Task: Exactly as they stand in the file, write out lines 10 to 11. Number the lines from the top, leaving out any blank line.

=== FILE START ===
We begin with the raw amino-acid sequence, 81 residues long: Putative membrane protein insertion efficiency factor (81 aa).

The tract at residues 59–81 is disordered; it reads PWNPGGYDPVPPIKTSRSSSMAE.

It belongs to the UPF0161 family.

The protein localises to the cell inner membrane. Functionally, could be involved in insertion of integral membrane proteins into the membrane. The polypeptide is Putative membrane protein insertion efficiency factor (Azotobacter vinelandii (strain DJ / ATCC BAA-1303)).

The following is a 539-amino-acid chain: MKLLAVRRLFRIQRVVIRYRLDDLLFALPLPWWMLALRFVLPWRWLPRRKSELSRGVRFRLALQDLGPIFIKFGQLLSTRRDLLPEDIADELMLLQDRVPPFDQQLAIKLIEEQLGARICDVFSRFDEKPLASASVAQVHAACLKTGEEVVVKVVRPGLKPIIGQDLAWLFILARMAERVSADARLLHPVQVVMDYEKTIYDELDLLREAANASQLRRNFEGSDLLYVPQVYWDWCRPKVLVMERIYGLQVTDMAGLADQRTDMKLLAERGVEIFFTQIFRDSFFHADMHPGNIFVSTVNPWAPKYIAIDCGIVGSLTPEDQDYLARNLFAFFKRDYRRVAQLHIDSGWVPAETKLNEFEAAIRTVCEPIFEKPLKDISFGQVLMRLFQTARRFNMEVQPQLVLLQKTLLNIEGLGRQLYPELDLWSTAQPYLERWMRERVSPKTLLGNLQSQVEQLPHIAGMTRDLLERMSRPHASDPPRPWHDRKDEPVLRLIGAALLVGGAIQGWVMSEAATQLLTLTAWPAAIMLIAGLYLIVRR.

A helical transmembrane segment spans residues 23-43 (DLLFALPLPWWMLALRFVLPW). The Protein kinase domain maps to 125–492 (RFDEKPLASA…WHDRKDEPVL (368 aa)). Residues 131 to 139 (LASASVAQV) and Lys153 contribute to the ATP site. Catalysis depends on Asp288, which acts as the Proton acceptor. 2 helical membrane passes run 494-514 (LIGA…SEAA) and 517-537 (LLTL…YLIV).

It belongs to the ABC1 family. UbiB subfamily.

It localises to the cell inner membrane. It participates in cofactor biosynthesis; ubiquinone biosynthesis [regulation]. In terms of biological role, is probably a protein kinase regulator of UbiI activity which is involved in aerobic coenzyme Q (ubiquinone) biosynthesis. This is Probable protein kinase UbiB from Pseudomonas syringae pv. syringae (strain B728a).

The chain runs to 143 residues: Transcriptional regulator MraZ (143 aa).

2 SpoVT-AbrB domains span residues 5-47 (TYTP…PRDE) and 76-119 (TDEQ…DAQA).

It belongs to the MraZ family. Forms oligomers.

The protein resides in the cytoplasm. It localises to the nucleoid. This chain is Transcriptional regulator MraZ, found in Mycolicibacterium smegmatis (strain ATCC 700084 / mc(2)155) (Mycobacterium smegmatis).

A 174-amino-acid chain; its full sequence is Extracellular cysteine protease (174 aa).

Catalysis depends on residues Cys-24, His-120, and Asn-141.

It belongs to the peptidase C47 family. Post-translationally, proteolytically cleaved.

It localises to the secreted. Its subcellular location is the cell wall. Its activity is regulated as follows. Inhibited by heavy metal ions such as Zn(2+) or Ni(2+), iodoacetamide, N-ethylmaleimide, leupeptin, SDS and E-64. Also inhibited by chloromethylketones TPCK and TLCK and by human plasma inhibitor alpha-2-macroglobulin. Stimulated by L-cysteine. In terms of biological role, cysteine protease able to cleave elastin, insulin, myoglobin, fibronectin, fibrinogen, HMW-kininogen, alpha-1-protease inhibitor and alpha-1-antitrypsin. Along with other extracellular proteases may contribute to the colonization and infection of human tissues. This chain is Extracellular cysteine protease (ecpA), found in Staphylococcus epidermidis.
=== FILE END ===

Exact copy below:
2 SpoVT-AbrB domains span residues 5-47 (TYTP…PRDE) and 76-119 (TDEQ…DAQA).

It belongs to the MraZ family. Forms oligomers.